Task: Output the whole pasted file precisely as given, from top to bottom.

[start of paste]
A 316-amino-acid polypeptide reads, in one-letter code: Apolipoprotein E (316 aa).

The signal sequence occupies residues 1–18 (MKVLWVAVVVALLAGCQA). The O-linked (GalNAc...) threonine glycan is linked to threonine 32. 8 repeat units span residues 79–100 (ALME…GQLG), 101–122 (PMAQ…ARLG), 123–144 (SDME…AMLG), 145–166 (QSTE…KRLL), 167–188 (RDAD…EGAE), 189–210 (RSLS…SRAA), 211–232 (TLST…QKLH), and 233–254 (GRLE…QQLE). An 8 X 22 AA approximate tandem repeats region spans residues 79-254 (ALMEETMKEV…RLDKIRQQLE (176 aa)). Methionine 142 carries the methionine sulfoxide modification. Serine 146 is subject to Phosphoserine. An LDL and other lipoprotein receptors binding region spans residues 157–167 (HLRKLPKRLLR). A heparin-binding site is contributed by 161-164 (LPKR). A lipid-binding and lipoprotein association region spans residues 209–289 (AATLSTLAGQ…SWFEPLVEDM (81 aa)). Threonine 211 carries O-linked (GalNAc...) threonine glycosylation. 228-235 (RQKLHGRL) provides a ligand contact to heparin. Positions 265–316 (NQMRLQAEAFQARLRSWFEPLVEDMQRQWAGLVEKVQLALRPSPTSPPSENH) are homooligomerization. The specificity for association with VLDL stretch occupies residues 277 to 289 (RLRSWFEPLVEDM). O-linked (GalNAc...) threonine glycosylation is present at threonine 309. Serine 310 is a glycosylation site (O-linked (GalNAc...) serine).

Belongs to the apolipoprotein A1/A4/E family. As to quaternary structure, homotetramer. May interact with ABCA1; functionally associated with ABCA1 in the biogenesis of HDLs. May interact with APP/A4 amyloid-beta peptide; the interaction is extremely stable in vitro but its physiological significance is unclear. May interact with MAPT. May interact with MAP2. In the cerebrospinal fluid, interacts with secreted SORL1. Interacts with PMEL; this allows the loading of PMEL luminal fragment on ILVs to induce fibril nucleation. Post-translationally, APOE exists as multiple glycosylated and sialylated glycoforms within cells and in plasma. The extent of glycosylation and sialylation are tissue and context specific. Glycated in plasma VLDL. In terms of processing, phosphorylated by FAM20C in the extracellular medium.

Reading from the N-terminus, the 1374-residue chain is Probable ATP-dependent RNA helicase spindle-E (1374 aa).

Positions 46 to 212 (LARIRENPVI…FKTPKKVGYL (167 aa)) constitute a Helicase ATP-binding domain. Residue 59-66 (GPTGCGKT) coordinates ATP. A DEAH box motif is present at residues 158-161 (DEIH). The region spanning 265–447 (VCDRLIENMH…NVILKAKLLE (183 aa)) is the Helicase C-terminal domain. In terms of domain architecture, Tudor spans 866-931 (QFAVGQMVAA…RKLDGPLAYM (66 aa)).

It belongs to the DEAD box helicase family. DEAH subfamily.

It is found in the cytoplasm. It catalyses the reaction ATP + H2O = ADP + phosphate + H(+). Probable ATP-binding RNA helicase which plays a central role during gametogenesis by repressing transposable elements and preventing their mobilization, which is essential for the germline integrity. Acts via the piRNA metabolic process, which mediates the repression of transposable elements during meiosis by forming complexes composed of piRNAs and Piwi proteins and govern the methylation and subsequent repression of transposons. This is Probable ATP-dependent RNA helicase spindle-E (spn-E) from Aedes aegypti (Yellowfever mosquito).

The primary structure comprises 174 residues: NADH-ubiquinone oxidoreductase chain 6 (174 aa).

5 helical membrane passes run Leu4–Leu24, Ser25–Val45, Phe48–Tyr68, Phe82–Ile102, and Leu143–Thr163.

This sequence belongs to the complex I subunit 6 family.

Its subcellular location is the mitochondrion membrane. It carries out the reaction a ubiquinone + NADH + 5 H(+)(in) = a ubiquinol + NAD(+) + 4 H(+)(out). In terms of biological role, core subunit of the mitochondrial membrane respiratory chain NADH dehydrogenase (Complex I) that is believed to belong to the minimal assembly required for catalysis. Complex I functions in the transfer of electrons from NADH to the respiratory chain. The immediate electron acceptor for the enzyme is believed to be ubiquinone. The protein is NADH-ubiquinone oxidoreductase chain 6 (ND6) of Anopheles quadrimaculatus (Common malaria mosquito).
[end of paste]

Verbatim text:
A 316-amino-acid polypeptide reads, in one-letter code: Apolipoprotein E (316 aa).

The signal sequence occupies residues 1–18 (MKVLWVAVVVALLAGCQA). The O-linked (GalNAc...) threonine glycan is linked to threonine 32. 8 repeat units span residues 79–100 (ALME…GQLG), 101–122 (PMAQ…ARLG), 123–144 (SDME…AMLG), 145–166 (QSTE…KRLL), 167–188 (RDAD…EGAE), 189–210 (RSLS…SRAA), 211–232 (TLST…QKLH), and 233–254 (GRLE…QQLE). An 8 X 22 AA approximate tandem repeats region spans residues 79-254 (ALMEETMKEV…RLDKIRQQLE (176 aa)). Methionine 142 carries the methionine sulfoxide modification. Serine 146 is subject to Phosphoserine. An LDL and other lipoprotein receptors binding region spans residues 157–167 (HLRKLPKRLLR). A heparin-binding site is contributed by 161-164 (LPKR). A lipid-binding and lipoprotein association region spans residues 209–289 (AATLSTLAGQ…SWFEPLVEDM (81 aa)). Threonine 211 carries O-linked (GalNAc...) threonine glycosylation. 228-235 (RQKLHGRL) provides a ligand contact to heparin. Positions 265–316 (NQMRLQAEAFQARLRSWFEPLVEDMQRQWAGLVEKVQLALRPSPTSPPSENH) are homooligomerization. The specificity for association with VLDL stretch occupies residues 277 to 289 (RLRSWFEPLVEDM). O-linked (GalNAc...) threonine glycosylation is present at threonine 309. Serine 310 is a glycosylation site (O-linked (GalNAc...) serine).

Belongs to the apolipoprotein A1/A4/E family. As to quaternary structure, homotetramer. May interact with ABCA1; functionally associated with ABCA1 in the biogenesis of HDLs. May interact with APP/A4 amyloid-beta peptide; the interaction is extremely stable in vitro but its physiological significance is unclear. May interact with MAPT. May interact with MAP2. In the cerebrospinal fluid, interacts with secreted SORL1. Interacts with PMEL; this allows the loading of PMEL luminal fragment on ILVs to induce fibril nucleation. Post-translationally, APOE exists as multiple glycosylated and sialylated glycoforms within cells and in plasma. The extent of glycosylation and sialylation are tissue and context specific. Glycated in plasma VLDL. In terms of processing, phosphorylated by FAM20C in the extracellular medium.

Reading from the N-terminus, the 1374-residue chain is Probable ATP-dependent RNA helicase spindle-E (1374 aa).

Positions 46 to 212 (LARIRENPVI…FKTPKKVGYL (167 aa)) constitute a Helicase ATP-binding domain. Residue 59-66 (GPTGCGKT) coordinates ATP. A DEAH box motif is present at residues 158-161 (DEIH). The region spanning 265–447 (VCDRLIENMH…NVILKAKLLE (183 aa)) is the Helicase C-terminal domain. In terms of domain architecture, Tudor spans 866-931 (QFAVGQMVAA…RKLDGPLAYM (66 aa)).

It belongs to the DEAD box helicase family. DEAH subfamily.

It is found in the cytoplasm. It catalyses the reaction ATP + H2O = ADP + phosphate + H(+). Probable ATP-binding RNA helicase which plays a central role during gametogenesis by repressing transposable elements and preventing their mobilization, which is essential for the germline integrity. Acts via the piRNA metabolic process, which mediates the repression of transposable elements during meiosis by forming complexes composed of piRNAs and Piwi proteins and govern the methylation and subsequent repression of transposons. This is Probable ATP-dependent RNA helicase spindle-E (spn-E) from Aedes aegypti (Yellowfever mosquito).

The primary structure comprises 174 residues: NADH-ubiquinone oxidoreductase chain 6 (174 aa).

5 helical membrane passes run Leu4–Leu24, Ser25–Val45, Phe48–Tyr68, Phe82–Ile102, and Leu143–Thr163.

This sequence belongs to the complex I subunit 6 family.

Its subcellular location is the mitochondrion membrane. It carries out the reaction a ubiquinone + NADH + 5 H(+)(in) = a ubiquinol + NAD(+) + 4 H(+)(out). In terms of biological role, core subunit of the mitochondrial membrane respiratory chain NADH dehydrogenase (Complex I) that is believed to belong to the minimal assembly required for catalysis. Complex I functions in the transfer of electrons from NADH to the respiratory chain. The immediate electron acceptor for the enzyme is believed to be ubiquinone. The protein is NADH-ubiquinone oxidoreductase chain 6 (ND6) of Anopheles quadrimaculatus (Common malaria mosquito).